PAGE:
The light curves of mutual eclipses and occultations between the natural satellites of a planet allow us to obtain high-precision position and relative motion from differential photometry, enough to detect weak orbital disturbing forces, such as tidal forces. The observations are made during the equinoxes of the planet. We studied 25 light curves observed in Brazil during the 2009 campaign of the Galilean satellites' mutual phenomena. A narrow-band filter centred at 890 nm was used, strongly attenuating the Jupiter's scattered light.We fitted the occultation and eclipse light curves using semi-analytical models that take into account the gradual decrease of light over the shadow, the solar limb darkening and the solar phase angle. The Oren-Nayar reflexive model was used to map the inhomogeneous light scattering on the surface of the satellites. For the first time it is used in a work about mutual events. Here, we include the study that made us decide for this model. We measured the impact parameter, relative velocity and central instant with average precisions of 7.46 km (2.2 mas), 0.08 km s-1 (0.02 mas s-1) and 0.42 s (6.13 km), respectively. The fit precision of the normalized light-curve fluxes ranged between 0.4 and 4.4 per cent. © 2013 The Authors Published by Oxford University Press on behalf of the Royal Astronomical Society.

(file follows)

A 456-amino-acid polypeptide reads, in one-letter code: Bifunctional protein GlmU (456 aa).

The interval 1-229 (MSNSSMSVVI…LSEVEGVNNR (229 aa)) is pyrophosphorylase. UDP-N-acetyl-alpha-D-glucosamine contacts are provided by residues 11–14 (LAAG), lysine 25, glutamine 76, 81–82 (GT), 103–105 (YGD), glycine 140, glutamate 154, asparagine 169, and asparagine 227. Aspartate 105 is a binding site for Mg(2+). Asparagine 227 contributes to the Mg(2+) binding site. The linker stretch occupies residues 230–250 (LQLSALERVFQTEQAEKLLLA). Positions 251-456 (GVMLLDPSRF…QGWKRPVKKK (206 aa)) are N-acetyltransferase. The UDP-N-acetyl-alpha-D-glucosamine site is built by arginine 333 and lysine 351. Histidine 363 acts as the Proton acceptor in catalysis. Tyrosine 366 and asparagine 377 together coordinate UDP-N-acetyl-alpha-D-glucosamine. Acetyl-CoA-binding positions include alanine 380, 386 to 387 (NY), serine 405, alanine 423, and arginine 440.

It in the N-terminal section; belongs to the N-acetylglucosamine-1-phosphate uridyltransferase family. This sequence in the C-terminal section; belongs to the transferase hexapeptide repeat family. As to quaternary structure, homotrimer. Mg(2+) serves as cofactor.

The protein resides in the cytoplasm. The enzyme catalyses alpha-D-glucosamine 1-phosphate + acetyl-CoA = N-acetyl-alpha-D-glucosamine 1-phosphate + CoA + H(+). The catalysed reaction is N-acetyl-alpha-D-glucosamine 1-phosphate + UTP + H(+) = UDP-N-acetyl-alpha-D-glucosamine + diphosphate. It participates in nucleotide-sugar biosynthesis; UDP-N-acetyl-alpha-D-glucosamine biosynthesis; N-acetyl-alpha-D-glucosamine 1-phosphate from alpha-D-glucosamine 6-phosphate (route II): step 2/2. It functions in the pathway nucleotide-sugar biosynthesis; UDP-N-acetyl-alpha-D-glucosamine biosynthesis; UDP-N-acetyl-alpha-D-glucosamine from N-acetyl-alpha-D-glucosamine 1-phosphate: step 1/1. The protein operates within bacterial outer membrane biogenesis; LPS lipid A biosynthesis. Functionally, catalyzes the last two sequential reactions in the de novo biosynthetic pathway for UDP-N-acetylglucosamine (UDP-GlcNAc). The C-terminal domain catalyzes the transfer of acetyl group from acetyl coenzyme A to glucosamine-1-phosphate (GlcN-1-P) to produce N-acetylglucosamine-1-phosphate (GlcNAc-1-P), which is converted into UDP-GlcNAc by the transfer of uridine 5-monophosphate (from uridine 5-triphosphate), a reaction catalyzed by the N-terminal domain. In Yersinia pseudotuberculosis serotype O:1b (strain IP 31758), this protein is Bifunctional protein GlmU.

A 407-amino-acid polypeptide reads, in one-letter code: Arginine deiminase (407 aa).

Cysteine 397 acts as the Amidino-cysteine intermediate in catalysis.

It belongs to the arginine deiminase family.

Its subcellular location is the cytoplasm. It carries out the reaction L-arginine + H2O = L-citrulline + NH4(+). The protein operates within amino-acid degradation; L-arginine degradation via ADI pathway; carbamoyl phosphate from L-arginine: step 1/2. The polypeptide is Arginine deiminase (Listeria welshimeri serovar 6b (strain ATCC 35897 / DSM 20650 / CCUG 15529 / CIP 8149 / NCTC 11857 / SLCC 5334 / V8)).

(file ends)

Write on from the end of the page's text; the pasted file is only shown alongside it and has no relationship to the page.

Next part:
Dias-Oliveira, A., Vieira-Martins, R., Assafin, M., Camargo, J. I. B., Braga-Ribas, F., Da Silva Neto, D. N., … Winter, O. C. (2013). Analysis of 25 mutual eclipses and occultations between the galilean satellites observed from Brazil in 2009. Monthly Notices of the Royal Astronomical Society, 432(1), 225–242. https://doi.org/10.1093/mnras/stt447